Chipotle Mexican Grill has been under fire lately for a rash of E. coli and norovirus infections that have sickened dozens of customers nationwide. In response, Chipotle is offering an apology to customers with a promise to improve food safety procedures.
Steve Ells, co-CEO and founder of Chipotle, went on NBC’s Today show to express his concern for customers and emphasize the company’s commitment to fix the problem.
“This was a very unfortunate incident and I’m deeply sorry that this happened, but the procedures we’re putting in place today are so above industry norms that we are going to be the safest place to eat.
The new food safety procedures will be 10 to 15 years ahead of industry standards, and will essentially eliminate any future outbreaks. Part of the plan is to better train employees in food safety and handling, as well as a system to track performance of food suppliers.
According to Jack Hartung, Chipotle’s Chief Financial Officer, offering the new standards will come with a heavy price, but needs to be implemented quickly.
“It’s going to be a significant investment. We’re not going to be very efficient at doing this right now. What’s most important is that we get this done, that food safety is the most important thing that we focus on right now, and we’ve got to act with a sense of urgency, which is what we’re doing, to get it done.”
Company executives promised not to pass the cost of the E. coli and norovirus outbreaks onto consumers through price increases or smaller portion sizes. The plan is to take the additional expenses out of profits. That may change, as Mr. Hartung did mention that a price increase may come in 2017.
Since this past Sunday, 120 college students have fallen ill after eating at a Boston Chipotle restaurant. The students complained of nausea, vomiting, and diarrhea.
After laboratory testing, the Boston Public Health Commission determined the students had a norovirus infection. Health authorities believe the infection initially started at the Chipotle restaurant, and Boston’s Inspection Service Department has since closed the restaurant.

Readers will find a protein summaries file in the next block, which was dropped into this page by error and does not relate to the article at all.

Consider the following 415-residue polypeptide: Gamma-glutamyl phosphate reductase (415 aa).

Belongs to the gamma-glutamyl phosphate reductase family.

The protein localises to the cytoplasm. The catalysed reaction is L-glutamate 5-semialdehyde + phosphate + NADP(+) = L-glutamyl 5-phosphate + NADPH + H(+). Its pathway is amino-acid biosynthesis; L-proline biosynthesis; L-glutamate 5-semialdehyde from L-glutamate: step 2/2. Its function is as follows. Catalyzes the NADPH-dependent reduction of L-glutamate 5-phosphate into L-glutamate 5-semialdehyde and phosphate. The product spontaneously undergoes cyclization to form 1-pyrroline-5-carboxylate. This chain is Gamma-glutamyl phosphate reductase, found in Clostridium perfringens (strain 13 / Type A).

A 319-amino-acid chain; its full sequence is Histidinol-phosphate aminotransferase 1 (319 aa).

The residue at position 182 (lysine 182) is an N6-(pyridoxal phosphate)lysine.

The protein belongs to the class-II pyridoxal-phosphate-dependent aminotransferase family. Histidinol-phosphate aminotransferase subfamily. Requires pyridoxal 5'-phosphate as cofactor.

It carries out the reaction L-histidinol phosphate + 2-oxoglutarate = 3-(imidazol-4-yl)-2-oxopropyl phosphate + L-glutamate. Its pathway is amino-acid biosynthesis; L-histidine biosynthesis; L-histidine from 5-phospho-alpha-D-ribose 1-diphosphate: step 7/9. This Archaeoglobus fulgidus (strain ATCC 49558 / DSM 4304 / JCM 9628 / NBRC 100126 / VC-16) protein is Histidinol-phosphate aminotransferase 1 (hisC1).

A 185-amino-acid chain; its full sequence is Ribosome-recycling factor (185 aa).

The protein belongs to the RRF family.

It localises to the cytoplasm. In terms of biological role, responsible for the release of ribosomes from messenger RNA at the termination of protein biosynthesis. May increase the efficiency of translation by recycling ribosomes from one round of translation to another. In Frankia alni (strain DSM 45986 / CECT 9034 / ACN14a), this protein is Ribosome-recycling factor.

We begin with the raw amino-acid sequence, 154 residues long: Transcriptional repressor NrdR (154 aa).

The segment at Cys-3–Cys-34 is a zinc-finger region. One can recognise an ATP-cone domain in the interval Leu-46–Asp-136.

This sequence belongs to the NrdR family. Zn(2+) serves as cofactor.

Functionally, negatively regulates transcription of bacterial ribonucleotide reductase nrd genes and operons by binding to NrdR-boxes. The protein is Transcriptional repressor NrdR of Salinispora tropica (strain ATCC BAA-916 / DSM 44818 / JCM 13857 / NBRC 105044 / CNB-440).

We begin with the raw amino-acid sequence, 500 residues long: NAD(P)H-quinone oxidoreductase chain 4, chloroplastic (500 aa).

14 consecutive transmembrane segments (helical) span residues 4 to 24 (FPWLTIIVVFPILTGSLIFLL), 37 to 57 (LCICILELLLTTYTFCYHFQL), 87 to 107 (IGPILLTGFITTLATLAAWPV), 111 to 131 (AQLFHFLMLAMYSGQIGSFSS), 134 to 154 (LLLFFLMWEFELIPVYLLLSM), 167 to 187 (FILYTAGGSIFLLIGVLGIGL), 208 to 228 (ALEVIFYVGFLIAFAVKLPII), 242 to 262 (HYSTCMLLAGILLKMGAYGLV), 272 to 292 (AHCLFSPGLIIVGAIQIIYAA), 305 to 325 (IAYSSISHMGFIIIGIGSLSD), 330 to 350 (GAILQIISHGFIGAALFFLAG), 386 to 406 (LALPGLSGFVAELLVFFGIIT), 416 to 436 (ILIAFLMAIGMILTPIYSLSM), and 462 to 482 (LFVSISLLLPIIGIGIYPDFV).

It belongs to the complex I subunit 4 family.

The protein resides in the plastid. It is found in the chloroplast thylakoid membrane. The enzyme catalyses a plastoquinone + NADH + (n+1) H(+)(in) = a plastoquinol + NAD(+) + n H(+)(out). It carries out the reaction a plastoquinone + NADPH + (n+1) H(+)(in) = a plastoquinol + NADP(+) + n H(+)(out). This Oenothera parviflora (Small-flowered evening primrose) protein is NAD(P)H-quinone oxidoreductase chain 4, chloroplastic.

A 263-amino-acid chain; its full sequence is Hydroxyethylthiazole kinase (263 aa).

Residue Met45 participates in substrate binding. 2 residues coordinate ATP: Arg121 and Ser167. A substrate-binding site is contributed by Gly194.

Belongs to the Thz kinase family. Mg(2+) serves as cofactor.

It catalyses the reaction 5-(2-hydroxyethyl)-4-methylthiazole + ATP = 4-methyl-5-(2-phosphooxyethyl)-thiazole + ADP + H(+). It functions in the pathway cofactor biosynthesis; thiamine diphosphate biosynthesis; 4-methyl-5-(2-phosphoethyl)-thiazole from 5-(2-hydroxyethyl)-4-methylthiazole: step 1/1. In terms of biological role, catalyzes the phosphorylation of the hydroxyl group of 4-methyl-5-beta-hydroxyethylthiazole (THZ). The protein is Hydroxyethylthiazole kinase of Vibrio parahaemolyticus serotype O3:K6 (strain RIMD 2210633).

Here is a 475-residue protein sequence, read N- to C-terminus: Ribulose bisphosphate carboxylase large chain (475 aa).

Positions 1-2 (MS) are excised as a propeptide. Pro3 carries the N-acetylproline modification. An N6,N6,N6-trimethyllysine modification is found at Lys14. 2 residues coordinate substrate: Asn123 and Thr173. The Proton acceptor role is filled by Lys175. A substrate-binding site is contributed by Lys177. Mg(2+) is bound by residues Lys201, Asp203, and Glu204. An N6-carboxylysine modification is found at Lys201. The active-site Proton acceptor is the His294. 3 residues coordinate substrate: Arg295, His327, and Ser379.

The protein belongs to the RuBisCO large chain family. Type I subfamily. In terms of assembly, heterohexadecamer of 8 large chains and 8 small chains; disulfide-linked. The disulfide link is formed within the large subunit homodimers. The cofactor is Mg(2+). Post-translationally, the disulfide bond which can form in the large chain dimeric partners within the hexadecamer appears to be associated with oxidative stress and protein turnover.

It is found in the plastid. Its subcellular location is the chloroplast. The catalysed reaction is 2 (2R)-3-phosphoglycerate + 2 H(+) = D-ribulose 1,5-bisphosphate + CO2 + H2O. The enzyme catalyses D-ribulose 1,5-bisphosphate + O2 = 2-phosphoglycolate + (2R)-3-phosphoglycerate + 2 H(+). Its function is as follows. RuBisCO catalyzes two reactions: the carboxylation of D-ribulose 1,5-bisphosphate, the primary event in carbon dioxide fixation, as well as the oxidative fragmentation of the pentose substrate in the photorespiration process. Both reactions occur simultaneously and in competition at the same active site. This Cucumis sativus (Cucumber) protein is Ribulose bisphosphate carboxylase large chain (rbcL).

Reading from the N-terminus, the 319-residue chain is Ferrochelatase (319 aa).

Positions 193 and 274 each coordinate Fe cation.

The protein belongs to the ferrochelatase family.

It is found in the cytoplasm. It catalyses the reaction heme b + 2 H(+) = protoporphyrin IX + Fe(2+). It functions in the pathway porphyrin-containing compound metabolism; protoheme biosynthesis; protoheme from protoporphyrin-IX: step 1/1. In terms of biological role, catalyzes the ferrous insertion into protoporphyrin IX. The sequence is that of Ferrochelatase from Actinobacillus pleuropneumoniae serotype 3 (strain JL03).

Once employees are being tested clean for a norovirus infection and a comprehensive cleaning is completed, the Boston restaurant plans to reopen with the Health Commission’s blessing.
Earlier this year, an E. coli outbreak caused the closure of over 40 Chipotle restaurants in nine states. As of last Friday, 52 cases of infection have been confirmed, and the Food and Drug Administration (FDA) is still searching for the source. So far, none of the cases have been linked to the Boston location.
Investors responded to the CEO’s offer of apology by sending the Chipotle stock price up 3.6 percent to $567.71 in early trading. However, it would seem Wall Street is still rather nervous about the company recovering and remaining profitable. The stock price is currently down over 20 percent from its 52-week high of $758.61.
Some health experts fear outbreaks like the ones that have affected Chipotle will continue to rise. Norovirus is especially contagious, and can be easily spread through food, poor hygiene, and by touching a contaminated surface. Some say that another norovirus infection outbreak affecting a different restaurant chain is likely to happen within the next few months.
How the recent outbreaks will affect the popular burrito chain’s reputation is yet to be seen. Company executives expect some loss of loyal customers, and estimate an 8 to 11 percent decline in same-store sales for the fourth-quarter. Yet, Mr. Ells feels confident the company will recover.
Since its beginnings, the Mexican grill has committed to only using fresh produce, antibiotic-free meat, and ingredients without genetically modified organisms (GMOs). The company hopes that this continued commitment to quality and enhanced food safety protocols will win customers back. Yet, it may take some time before people feel it’s safe to eat Chipotle food again.
Despite Chipotle offering an apology for the recent infections, executives noted that there is no specific timetable for when the outbreaks will be officially over. With the norovirus and E. coli sources still unknown, the number of infection cases may continue to increase in the coming weeks and months.
[Photo by Joe Raedle/Getty Images]